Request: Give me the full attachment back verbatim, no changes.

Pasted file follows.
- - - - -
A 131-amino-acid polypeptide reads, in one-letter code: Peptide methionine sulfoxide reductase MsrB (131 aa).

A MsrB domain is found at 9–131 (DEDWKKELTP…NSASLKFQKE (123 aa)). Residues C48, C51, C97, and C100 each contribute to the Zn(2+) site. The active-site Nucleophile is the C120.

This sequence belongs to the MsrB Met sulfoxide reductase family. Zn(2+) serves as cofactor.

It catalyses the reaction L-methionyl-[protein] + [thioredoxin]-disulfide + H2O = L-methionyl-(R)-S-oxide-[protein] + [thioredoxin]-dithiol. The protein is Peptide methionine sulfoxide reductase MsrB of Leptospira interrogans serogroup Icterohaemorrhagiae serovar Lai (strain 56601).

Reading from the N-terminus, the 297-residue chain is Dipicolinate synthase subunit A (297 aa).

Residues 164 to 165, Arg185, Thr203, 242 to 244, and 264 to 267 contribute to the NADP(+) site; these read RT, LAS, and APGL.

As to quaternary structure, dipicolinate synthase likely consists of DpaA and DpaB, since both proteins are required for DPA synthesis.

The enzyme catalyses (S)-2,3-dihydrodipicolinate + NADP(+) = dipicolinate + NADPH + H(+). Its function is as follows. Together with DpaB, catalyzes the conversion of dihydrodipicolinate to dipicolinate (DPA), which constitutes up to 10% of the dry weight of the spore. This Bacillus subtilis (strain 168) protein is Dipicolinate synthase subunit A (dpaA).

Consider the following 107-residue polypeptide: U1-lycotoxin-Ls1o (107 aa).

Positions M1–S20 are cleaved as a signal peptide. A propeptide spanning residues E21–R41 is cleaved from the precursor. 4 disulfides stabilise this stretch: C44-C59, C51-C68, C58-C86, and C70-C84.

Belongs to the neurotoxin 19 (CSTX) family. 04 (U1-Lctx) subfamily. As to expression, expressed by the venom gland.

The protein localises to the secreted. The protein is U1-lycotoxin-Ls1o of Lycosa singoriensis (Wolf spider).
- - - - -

A 131-amino-acid polypeptide reads, in one-letter code: Peptide methionine sulfoxide reductase MsrB (131 aa).

A MsrB domain is found at 9–131 (DEDWKKELTP…NSASLKFQKE (123 aa)). Residues C48, C51, C97, and C100 each contribute to the Zn(2+) site. The active-site Nucleophile is the C120.

This sequence belongs to the MsrB Met sulfoxide reductase family. Zn(2+) serves as cofactor.

It catalyses the reaction L-methionyl-[protein] + [thioredoxin]-disulfide + H2O = L-methionyl-(R)-S-oxide-[protein] + [thioredoxin]-dithiol. The protein is Peptide methionine sulfoxide reductase MsrB of Leptospira interrogans serogroup Icterohaemorrhagiae serovar Lai (strain 56601).

Reading from the N-terminus, the 297-residue chain is Dipicolinate synthase subunit A (297 aa).

Residues 164 to 165, Arg185, Thr203, 242 to 244, and 264 to 267 contribute to the NADP(+) site; these read RT, LAS, and APGL.

As to quaternary structure, dipicolinate synthase likely consists of DpaA and DpaB, since both proteins are required for DPA synthesis.

The enzyme catalyses (S)-2,3-dihydrodipicolinate + NADP(+) = dipicolinate + NADPH + H(+). Its function is as follows. Together with DpaB, catalyzes the conversion of dihydrodipicolinate to dipicolinate (DPA), which constitutes up to 10% of the dry weight of the spore. This Bacillus subtilis (strain 168) protein is Dipicolinate synthase subunit A (dpaA).

Consider the following 107-residue polypeptide: U1-lycotoxin-Ls1o (107 aa).

Positions M1–S20 are cleaved as a signal peptide. A propeptide spanning residues E21–R41 is cleaved from the precursor. 4 disulfides stabilise this stretch: C44-C59, C51-C68, C58-C86, and C70-C84.

Belongs to the neurotoxin 19 (CSTX) family. 04 (U1-Lctx) subfamily. As to expression, expressed by the venom gland.

The protein localises to the secreted. The protein is U1-lycotoxin-Ls1o of Lycosa singoriensis (Wolf spider).